Training Industry Magazine - January/February 2020 - 22

APPLYING THIS KNOWLEDGE
TO CORPORATE TRAINING
When approaching corporate learning,
employees know the value of time,
particularly their free time.
The average employee spends
approximately 1% of the work week
engaging in training and development.
This means that the majority of assigned
courses must be completed outside of
standard office hours.
Monetizing free time can now be
calculated by participation and demand
for new time-saving services such as
curbside pick-up, meal-kit subscriptions
and even grocery delivery. Willingness
to pay a premium price in order to
save time for what is meaningful
runs parallel to the motivation of the
hyperactive e-learner.
From the learner's perspective,
several questions come to mind when
approaching an online training: How will
this course help me, today, to earn more
money or advance my career? Will this
information help me tomorrow, or is this
technique simply a fad? Can I get this
information from another source? How
does my success depend on learning
this material?
If these questions are not appropriately
answered, new technology and
interaction unintentionally create
a burden to the user. Establishing
purpose, direction and value can
take top trends in technology to the
next level and regain user excitement
toward e-learning.

without fail, raises a hand and asks,
"When am I ever going to need to know
this?" For adolescents, the answer to
the "why" question is typically, "because
I said so" or, "because you have to."

THE MOTIVATION
BEHIND POWERCLICKING STEMS
FROM THE BELIEF
THAT ACHIEVING A
CHECKMARK FOR
COMPLETION WILL
RESULT IN MORE
TIME TO DO WHAT IS
MEANINGFUL.
How often is this attitude taken with
adults ("because it's your job")?
For instructional designers, specifically
and directly answering this question
is the key to overcoming the
hyperactive e-learner.

OVERCOMING THE
HYPERACTIVE E-LEARNER

The challenge now exists to change the
game for adult learning. Pre-emptively
stating the purpose at the start of every
course, even if it seems obvious, is the
best way to create immediate impact.
This goes beyond merely alluding to the
"why" in learning objectives. Although
learning objectives show purpose on an
administrative and/or managerial level,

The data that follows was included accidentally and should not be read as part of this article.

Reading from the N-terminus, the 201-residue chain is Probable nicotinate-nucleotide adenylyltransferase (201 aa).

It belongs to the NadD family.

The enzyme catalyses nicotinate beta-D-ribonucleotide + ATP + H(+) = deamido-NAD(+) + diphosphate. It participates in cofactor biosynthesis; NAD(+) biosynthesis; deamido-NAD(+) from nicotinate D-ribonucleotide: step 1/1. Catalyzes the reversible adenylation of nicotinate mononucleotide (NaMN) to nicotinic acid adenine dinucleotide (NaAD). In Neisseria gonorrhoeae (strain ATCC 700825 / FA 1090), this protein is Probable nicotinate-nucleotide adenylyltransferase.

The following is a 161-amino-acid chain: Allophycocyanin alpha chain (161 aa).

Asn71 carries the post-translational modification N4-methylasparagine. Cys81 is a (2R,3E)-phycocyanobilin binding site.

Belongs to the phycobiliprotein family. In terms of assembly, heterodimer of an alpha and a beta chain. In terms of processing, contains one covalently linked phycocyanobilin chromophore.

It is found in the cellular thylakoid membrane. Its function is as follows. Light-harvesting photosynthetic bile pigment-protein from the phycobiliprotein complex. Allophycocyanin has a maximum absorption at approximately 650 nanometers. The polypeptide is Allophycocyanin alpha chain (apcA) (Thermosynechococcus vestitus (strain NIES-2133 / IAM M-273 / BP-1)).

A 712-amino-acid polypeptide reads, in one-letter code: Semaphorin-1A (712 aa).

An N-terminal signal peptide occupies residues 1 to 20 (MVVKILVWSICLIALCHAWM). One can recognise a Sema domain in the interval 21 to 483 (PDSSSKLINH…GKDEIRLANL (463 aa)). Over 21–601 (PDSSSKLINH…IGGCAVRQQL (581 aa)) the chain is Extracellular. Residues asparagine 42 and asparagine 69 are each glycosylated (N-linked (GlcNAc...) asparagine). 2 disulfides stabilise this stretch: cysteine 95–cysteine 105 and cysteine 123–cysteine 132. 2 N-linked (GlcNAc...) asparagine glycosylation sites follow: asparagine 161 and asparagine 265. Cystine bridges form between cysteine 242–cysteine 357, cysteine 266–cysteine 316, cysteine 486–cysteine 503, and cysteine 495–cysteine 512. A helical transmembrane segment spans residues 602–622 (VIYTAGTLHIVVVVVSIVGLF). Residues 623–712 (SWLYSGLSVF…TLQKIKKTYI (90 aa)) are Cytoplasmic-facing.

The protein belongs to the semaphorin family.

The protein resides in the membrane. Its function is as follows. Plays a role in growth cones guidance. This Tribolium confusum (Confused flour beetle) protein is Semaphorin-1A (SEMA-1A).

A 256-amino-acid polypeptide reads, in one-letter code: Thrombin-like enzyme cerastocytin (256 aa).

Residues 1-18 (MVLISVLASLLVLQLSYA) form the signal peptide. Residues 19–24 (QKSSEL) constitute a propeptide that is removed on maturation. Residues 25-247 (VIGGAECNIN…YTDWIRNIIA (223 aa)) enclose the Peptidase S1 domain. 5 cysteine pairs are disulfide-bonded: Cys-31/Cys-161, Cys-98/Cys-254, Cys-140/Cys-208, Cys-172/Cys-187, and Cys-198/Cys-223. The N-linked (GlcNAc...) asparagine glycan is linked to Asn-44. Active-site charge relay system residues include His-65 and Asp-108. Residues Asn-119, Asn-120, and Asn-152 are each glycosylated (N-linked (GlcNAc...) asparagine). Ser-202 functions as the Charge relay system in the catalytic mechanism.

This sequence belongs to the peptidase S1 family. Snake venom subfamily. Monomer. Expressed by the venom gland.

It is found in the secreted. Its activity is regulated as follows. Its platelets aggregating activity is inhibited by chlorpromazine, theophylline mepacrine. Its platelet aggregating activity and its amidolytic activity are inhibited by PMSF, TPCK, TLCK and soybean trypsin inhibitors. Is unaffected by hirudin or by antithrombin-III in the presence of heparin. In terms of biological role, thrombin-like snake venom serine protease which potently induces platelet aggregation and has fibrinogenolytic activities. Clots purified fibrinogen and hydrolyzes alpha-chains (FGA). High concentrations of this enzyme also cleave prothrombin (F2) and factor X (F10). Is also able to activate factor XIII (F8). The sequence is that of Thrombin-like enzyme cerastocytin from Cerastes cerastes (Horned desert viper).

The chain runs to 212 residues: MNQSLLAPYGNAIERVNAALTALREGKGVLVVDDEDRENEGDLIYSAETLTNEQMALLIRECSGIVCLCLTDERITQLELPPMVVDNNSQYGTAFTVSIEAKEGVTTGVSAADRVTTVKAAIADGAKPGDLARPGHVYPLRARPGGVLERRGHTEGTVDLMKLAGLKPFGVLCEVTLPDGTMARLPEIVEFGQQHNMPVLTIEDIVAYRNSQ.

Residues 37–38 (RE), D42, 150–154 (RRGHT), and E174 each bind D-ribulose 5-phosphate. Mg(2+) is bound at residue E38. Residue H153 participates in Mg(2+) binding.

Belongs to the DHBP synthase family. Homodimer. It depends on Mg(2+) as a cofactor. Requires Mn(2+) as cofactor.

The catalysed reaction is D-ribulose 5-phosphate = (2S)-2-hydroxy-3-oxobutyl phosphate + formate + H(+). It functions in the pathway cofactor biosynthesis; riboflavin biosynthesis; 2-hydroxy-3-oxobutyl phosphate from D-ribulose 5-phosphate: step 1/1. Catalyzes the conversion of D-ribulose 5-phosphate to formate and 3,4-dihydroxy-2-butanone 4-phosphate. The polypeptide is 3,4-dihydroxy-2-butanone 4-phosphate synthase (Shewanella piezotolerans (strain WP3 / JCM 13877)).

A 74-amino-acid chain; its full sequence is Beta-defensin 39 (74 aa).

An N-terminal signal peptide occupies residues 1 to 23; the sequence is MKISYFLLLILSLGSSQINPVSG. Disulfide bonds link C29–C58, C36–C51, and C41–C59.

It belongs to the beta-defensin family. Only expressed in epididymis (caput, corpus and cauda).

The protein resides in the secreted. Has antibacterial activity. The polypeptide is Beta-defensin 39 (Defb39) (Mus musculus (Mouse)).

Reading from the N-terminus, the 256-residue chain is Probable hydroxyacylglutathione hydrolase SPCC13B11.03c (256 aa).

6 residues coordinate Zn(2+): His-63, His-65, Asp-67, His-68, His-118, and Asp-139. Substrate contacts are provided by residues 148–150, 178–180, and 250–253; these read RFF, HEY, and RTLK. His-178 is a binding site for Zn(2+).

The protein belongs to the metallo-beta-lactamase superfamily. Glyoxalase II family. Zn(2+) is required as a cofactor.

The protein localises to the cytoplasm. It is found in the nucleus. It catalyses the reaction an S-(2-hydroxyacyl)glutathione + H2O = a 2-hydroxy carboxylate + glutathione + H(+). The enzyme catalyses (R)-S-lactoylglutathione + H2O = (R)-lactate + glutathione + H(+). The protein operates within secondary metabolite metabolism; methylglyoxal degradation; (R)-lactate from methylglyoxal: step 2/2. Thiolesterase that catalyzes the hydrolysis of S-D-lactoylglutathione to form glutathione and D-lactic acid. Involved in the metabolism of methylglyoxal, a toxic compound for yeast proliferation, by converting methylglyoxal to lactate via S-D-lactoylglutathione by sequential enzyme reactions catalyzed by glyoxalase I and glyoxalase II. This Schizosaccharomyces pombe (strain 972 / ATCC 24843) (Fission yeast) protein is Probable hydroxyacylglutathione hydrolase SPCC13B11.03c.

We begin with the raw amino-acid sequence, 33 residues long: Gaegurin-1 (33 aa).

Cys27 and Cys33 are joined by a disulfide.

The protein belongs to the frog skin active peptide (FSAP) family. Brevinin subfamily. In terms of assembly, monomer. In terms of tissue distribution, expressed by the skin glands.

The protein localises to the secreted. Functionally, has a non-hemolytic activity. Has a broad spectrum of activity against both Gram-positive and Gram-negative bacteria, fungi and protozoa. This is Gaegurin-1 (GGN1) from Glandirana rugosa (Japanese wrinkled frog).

they are rarely read by the learner.

For a simple solution, visualize a middle
school math class. Specifically, visualize
the one student who, in every class,

If a course is not relevant in the
immediate future to an employee,
consider making it optional versus

| 22

mandatory. This gives control back to
the learner by allowing him or her to
choose a course based on personal
value, elevating willing participation in
the course.
The second step in overcoming the
hyperactive e-learning is to link the
assessment to a real, applicable
task an employee does on a daily or
weekly basis. Exams, whether formal or
informal, measure the level in which an
individual comprehends information.
Providing opportunity to practice a
newly learned skill or apply newly
acquired knowledge further solidifies
the meaning and purpose provided
at the beginning of restructured
courses. Minimizing power-clicking is
about creating meaning, rather than
striving for engagement, and aligning
that meaning with learners' current
job roles.
To expedite course development, keep
these three questions in the forefront
of your mind:
1. What do I want my learner to know?
2. How do I want my learner to apply it?
3. Why does this matter (i.e., what
immediate impact can the learning
have on learners' success)?
"Quality over quantity" holds true
when developing or evaluating existing
e-learning libraries. And, as the value
of time has exponentially increased,
the power of the "why" has never been
more important to the success of both
corporate and adult learning.
Marie McIntyre is a training and
development specialist for MAC
Distributor Network, an organization
of independent distributors and
manufacturers with the common
focus on customer service and global
support. Email Marie.


https://www.forbes.com/sites/joshbersin/2017/03/28/watch-out-corporate-learning-here-comes-disruption/

Training Industry Magazine - January/February 2020

Table of Contents for the Digital Edition of Training Industry Magazine - January/February 2020

Building an Adaptable Workforce
Table of Contents
3 Key Technology Principles for Integrated Employee Learning Experiences
The Agile Brain: How You Can Learn to Do Less to Adapt at the Speed of Change
Learnership: Preparing Employees for the New Learning Landscape
Developing Range Versus Demonstrating Agility
Agile Learning Strategies for the Modern Learner
Clicking for Completion: How to Overcome the Hyperactive E-learner
Cutting through the Clutter: How to Curate Content to Drive High-Impact Courses